Tuesday, September 2, 2008

A combinatory theorem

Definition. Let S be a finite set of cardinality N, σ = (σ1,...,σN) a permutation of the elements of S and X a subset of S. We say the σ prefix-covers (or simply covers) X if X is one of Ø, {σ1}, {σ1,σ2}, ... , {σ1,...,σM}.

For instance, if S = {a,b,c,d} and σ = (b,d,a,c), the following subsets of S are covered by σ: Ø, {b}, {b,d}, {a,b,d}, {a,b,c,d} = S.

In the following we use the notation C(a,b) for the binomial coefficient a choose b.

Theorem. C(N,floor(N/2)) is the minimum number of distinct permutations of S jointly covering all the subsets of S.

Proof. Let P be the power set of S partially ordered by inclusion. The sets covered by a permutation of S form a maximal chain of P, and this correspondence between permutations and maximal chains is clearly one-to-one. So, the minimum number of permutations of S required to cover S is the same as the minimum number of chains partitioning P. By Dilworth's Theorem, this number is equal to the partial order width of P, that Sperner's Theorem shows to be C(N,floor(N/2)).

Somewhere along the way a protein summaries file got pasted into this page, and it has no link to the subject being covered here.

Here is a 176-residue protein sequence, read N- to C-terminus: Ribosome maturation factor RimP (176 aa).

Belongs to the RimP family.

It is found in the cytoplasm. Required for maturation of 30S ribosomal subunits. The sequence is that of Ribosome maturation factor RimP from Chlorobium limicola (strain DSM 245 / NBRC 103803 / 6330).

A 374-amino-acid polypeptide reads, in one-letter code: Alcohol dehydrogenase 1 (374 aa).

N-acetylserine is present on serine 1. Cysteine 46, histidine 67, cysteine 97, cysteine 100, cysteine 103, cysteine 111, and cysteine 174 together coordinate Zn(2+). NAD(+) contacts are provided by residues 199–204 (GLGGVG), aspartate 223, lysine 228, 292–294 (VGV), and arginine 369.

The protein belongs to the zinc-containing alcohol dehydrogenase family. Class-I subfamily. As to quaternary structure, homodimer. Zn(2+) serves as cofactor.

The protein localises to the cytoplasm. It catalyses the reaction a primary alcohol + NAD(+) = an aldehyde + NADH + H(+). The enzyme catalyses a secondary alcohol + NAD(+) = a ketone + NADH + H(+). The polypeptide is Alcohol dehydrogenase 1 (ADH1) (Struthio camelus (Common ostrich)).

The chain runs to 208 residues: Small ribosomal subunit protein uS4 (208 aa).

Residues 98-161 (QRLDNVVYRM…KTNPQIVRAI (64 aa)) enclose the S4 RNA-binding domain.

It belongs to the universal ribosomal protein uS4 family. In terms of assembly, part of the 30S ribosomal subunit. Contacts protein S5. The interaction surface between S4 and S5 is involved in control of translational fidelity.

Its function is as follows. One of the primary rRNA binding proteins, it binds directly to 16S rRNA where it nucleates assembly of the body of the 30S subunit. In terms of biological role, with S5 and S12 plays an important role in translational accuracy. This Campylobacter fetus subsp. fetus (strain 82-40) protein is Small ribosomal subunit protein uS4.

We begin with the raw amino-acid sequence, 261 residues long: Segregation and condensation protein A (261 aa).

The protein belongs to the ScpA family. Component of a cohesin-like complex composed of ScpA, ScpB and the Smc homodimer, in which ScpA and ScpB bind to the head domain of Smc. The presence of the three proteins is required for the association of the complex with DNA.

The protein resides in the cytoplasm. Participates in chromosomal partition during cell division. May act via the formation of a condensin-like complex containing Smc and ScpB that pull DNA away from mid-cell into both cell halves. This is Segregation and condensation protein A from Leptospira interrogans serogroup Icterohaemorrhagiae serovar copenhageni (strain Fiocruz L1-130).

The first values of C(n,floor(n/2)) are: 1, 1, 2, 3, 6, 10, 20, 35, 70, 126... The following table shows some possible permutation covers for |S| = 1,...,5.

Spermutation cover
{a,b}(ab), (ba)
{a,b,c}(abc), (bca), (cab)
{a,b,c,d}(abcd), (acbd), (bcda),
(bdac), (cdab), (dabc)
{a,b,c,d,e}(abcde), (bcdea), (cdeab), (deabc), (eabcd),
(acdbe), (adbce), (bdeac), (becad), (ceabd)

The proof of the theorem does not provide an efficient algorithm to construct a permutation cover. Finding such an algorithm is an interesting problem that we will address in a later entry.

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